Internal Joint Restraint for Municipal Applications


Written by:
Douglas Glenn Clark

Corrosive, aggressive soil had eaten through a 35 year old ductile iron pipeline in the Port of Tampa area, causing a multitude of leaks that could not be repaired. Replacing the rotten pipe with more iron would have been costly and shortsighted. The radical environment required polyvinyl chloride (PVC) piping.

For Tampa water department engineers, an internal joint restraint that eliminated the need for external fixtures on PVC pipe fittings was a promising solution for the  problem. Careful research and deliberations led staff to a unanimous decision to use the progressive technology.

Engineers believe the conditions that so easily destroyed the iron water main expected to last 100 years may be typical of many American ports. In Tampa, contamination came from soil dredged from the bay, which likely contained residual chlorides-a deadly enemy of ductile iron pipe. It is also possible that the groundwater in the area suffers from salt-water intrusion. More than 13 unstoppable leaks were found in a 200 ft section of the old iron water main.

The Tampa Water Department approved the purchase of 960 feet of PVC piping with an internal joint restraint system, which was used in a project that began in November 2009 and concluded in January 2010.

Contractor Approval

Installation of the PVC piping was the responsibility of Dallas 1 Construction & Development. The contractor specializes in underground utilities, including storm drains, sanitary systems and roadwork. With 28 years of experience working with pipe ranging in size from 2 to 84 in, the contractor was familiar with local city and county needs. Steve Mitchell, production pipe foreman, says the port project was the first time they had encountered an innovative internal joint restraint system.

"Once I read the instructions, away we went," Mitchell said. "After installing a few we thought, this is great, much easier than ductile iron. I like the lock system because you do not have to physically install a locking system or put a restraint on the pipe itself. This system saves time because the lock is already installed. I have been doing this for 35 years, and I think it would work well in any number of situations."

According to Mitchell, the timesaving aspect of the internal restraint joint was particularly helpful because digging in the port area was difficult. The combination of toxic soil and rotted ductile slowed the process considerably. The Dallas 1 Construction crew could lay more pipe per day than would have been expected with ductile or other products that require old-fashioned restraints.

"One particular day we laid 640 ft of pipe. If I used restraint joints, we probably would have gotten only 450 to 500 ft installed because it takes about 30 minutes per restraint. Not only do you put them on, you have to get into the hole and put the bolts through. On the 12 in pipe, which is what we were installing, usually you need two bolts per side of the joint, and then you have to snug them up."
Saving time was not the only virtue of using PVC. The lightweight, indestructible piping meant Mitchell's crew did not have to expend as much physical energy to complete the job. Therefore, they were more productive each day.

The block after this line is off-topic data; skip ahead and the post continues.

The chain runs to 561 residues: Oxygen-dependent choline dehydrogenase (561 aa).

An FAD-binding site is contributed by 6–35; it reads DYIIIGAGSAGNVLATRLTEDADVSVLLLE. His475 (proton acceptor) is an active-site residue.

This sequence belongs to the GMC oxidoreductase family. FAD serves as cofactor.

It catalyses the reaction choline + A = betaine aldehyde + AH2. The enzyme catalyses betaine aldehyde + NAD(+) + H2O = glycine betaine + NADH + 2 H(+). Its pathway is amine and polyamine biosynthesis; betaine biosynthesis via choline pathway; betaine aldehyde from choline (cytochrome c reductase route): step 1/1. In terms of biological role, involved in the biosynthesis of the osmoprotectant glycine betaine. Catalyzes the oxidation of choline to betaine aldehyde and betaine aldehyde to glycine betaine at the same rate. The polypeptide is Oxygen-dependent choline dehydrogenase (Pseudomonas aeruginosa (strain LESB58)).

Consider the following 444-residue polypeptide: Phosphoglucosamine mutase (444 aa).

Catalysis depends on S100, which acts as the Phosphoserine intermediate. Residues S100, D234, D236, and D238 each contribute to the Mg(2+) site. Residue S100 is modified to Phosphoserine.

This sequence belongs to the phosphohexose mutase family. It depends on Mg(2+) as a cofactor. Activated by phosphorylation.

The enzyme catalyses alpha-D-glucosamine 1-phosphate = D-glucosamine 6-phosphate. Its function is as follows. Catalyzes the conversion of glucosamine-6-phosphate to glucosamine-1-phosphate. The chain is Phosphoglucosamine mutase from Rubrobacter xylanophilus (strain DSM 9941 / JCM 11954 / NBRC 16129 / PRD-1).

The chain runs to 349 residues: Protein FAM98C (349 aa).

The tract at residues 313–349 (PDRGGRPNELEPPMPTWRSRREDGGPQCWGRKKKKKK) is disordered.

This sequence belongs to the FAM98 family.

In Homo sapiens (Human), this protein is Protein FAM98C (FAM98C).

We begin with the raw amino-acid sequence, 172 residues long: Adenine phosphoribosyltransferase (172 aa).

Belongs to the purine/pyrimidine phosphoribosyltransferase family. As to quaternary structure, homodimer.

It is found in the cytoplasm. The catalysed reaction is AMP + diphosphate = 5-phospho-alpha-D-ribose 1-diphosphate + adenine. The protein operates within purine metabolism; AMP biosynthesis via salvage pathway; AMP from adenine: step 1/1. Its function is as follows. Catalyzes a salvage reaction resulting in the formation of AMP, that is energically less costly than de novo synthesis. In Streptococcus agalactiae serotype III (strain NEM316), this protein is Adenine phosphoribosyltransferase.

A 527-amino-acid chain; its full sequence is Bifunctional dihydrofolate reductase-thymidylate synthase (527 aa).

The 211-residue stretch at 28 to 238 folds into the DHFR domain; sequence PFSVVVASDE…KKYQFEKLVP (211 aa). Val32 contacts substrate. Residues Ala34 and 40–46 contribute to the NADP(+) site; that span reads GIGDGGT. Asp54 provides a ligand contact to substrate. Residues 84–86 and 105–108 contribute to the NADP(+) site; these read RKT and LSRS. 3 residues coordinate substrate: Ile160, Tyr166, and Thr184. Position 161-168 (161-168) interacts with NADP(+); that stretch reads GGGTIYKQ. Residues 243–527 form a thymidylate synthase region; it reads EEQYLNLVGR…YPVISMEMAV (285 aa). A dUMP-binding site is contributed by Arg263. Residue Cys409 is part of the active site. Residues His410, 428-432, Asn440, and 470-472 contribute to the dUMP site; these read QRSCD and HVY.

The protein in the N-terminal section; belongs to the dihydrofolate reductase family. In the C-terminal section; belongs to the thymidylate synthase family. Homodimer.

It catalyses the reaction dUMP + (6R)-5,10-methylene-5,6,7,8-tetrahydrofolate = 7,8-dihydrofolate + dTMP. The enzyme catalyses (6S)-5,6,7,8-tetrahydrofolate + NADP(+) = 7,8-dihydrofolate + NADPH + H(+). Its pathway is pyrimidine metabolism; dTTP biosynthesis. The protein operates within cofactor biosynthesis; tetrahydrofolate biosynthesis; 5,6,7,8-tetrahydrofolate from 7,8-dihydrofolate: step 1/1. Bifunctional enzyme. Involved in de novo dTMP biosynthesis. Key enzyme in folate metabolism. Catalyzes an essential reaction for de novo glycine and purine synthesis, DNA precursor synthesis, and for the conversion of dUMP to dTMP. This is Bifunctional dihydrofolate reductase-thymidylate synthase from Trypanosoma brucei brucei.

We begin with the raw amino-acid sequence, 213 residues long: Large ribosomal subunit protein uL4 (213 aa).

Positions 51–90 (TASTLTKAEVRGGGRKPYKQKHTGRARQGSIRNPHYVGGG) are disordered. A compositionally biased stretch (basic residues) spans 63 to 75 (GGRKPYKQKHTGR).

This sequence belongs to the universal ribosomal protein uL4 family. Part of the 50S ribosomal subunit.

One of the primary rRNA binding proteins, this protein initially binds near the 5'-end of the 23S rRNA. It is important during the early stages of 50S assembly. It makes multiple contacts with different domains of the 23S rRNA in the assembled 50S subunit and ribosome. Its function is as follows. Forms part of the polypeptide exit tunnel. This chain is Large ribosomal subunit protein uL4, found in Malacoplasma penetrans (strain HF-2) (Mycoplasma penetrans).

"It saves energy and physical abuse to the body. We do a lot of deep, nasty big pipe, so we are used to a lot of loading and locking up of pipe. Using this product is different. There are virtually no man-hours needed for the restraints. Personally, I think the system is fantastic, and every one of the guys who worked the project said they liked it too."

Cities See Future in PVC

Before the port project, the largest PVC installed by the Tampa Water Department was 8 in diameter. Why was it slow to adapt to other PVC products?

According to local industry expert Roy Thames, president and CEO of Thames and Associates, Tampa is "similar to many municipalities, where engineers embrace new standards and products only after the technology has been thoroughly tested and proven. In this case, ductile iron had been the reigning standard material for many years." Engineers were ready to rethink their approach after digging up the rotting ductile iron.

Mitchell concurred. "It is not that Tampa officials do not like PVC. Like many municipalities, the city is picky about trying new products. The corrosive soil gave them no choice. This port island was pumped in 50 years ago. They did not have a lot of regulations, so everything you can imagine probably got put in there. Every iron pipe we have dug up has been totally eaten."
Soil corrosion was not the only problem engineers needed PVC products to overcome. Another sensitive issue for Tampa officials was the many live loads that the water pipe would endure on a daily basis.

The intersection of Gatx Drive and Guy N Verger Boulevard, where PVC pipe was installed, leads to one of many docks in the Tampa Port Authority district. Large trailer trucks traverse the area at all hours of the day. Understandably, city engineers initially expressed concern about PVC's ability to handle the pressure and weight. Conclusive evidence of PVC's suitability for the project came from an Army Corps of Engineers study.

"There is not a person who puts pipe in the ground who would not like this product," says Mitchell. "As long as you follow the manufacturer's guidelines, you will not have any problems."

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